The Grammy and Granddaughter Book Club


By Janice Lindsay

Janice Lindsay is in a Grammy & Granddaughter Book Club
Janice Lindsay

Was it legal for a grown-up to have this much fun in a bookstore? To smile and even chuckle as she turned pages of a potential purchase? To wish she could share these children’s books with other grown-ups who passed by on their own searches?

Part of my delight was this: I had become a Grammy. I wasn’t sure that I would ever own that coveted title, but there she was, a beautiful granddaughter. I wanted to do something special for her, something representing my own loves and my aspirations for her, something nobody else would think to do for her.

Solution: a book-of-the-month club, in which I would choose the books.

For a long time, I had had no reason to buy bunches of children’s books.

I began reading to our son, the baby’s father, when he was 6 weeks old. I thought there might be a window of opportunity for each child: Capture his imagination at the right moment and create a fellow book-lover. I didn’t want to miss that window. Apparently, I didn’t. He loves books. But he’s a grown-up. It had been years since I read his Little Golden Books picture book about baby animals.

Thanks to being a Grammy, I had a new reason to buy children’s books. Once more, I had an opportunity to help encourage a little one to love books. That’s the good news. The bad news: We live on opposite coasts and rarely see each other. So each month I put a new book in the mail to California. Anybody can go online and register a child for a book club, but why should I pay somebody to choose books when I can have so much fun doing it myself?

Two years after I became a Grammy, I became a double-Grammy, with the arrival of my granddaughter’s baby sister.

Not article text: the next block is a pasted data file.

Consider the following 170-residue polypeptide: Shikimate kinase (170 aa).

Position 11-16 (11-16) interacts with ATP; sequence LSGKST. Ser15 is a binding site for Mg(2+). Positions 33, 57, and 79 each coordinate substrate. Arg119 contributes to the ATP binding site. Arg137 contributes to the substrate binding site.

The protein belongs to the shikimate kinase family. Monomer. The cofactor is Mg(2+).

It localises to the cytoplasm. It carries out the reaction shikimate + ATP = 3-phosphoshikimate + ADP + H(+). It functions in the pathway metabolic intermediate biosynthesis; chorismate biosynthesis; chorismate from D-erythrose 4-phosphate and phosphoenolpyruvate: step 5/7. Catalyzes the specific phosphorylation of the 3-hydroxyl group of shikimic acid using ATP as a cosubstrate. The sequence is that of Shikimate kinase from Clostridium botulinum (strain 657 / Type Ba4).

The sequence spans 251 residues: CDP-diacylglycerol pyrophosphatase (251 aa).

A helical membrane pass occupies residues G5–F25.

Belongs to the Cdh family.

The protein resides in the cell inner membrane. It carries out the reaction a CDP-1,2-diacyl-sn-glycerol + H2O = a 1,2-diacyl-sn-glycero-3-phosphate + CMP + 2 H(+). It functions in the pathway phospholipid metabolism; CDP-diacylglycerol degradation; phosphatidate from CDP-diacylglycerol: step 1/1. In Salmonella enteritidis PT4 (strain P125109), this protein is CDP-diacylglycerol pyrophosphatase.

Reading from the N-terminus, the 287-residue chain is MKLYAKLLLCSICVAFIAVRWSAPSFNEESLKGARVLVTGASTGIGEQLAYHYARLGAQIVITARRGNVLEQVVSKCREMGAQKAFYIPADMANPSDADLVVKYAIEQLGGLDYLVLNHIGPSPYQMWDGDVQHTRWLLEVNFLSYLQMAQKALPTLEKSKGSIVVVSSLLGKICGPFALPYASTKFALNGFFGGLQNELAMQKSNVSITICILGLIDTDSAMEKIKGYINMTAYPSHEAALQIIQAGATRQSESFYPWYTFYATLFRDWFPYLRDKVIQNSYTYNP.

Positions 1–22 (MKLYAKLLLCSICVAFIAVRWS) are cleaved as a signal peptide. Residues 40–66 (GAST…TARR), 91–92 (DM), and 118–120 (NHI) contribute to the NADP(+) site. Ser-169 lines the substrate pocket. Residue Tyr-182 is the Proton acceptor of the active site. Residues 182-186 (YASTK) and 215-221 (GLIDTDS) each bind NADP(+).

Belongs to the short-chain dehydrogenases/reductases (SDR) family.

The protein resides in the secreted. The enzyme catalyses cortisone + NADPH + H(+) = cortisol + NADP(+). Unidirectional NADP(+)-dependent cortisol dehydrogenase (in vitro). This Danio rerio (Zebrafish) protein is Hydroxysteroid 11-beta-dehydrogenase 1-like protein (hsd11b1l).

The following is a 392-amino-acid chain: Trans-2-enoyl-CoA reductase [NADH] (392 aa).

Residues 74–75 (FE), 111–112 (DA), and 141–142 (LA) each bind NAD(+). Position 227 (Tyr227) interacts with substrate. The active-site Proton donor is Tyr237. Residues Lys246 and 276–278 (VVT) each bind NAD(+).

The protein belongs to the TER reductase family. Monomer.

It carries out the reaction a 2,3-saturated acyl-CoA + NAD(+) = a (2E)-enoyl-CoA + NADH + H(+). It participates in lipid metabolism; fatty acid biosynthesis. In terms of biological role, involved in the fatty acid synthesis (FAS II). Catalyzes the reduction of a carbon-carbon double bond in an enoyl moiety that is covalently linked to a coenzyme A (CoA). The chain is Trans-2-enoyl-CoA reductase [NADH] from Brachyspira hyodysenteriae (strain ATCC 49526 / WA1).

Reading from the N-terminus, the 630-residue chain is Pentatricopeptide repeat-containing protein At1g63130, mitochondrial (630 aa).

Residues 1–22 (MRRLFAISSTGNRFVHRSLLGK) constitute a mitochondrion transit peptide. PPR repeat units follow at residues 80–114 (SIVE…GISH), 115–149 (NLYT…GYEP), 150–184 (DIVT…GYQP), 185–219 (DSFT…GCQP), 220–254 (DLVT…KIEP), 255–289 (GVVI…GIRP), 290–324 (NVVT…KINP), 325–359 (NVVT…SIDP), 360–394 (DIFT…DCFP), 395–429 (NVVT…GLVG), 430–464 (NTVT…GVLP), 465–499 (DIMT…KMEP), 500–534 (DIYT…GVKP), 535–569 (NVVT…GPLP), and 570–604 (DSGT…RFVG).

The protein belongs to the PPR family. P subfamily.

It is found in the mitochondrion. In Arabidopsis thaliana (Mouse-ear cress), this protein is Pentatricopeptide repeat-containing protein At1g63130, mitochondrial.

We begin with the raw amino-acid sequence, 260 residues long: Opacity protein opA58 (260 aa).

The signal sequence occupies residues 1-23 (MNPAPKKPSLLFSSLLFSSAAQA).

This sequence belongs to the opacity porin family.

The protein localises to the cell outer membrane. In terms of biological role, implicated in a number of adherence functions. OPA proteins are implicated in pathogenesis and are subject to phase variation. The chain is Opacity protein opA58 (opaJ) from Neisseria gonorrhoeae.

Now, two books go in the mail every month. I’m told the girls love getting books from Grammy.

I don’t think children had book clubs when my sister and I were little. As I grew older, I read the grown-up books my grandmother received in hers – after she had checked their suitability, of course. But when we were teenagers, someone enrolled our younger siblings in a children’s book club. What a sweet surprise for all of us each month when that package arrived: to unwrap a new treasure with a new story to love. Some of those books sit on my shelves even now. Our son enjoyed them. Once in a while, I send one to the girls.

One of my first delightful bookstore discoveries, after I became Grammy, was the Indestructibles series from Workman Publishing, described as “books babies can really sink their gums into.” They’re non-toxic, they won’t rip or get soggy with drool, and they’re washable. It’s the kind of book I chuckled over in the bookstore. When I bought some of these books, the clerk quietly confided that she had tried to rip one and could not.

But that was eight years ago. Indestructibles are still available but I no longer have a reason to buy them. My purchases have become more sophisticated as the girls have grown.

March 2 was annual Read Across America Day, sponsored by the National Education Association, on the birthday of Dr. Seuss, beloved author of children’s books. The purpose is to get kids excited about reading. My granddaughters and I, living near opposite oceans, are reading “across America” in almost a literal sense. I can’t speak for the girls, but Grammy sure is having fun.


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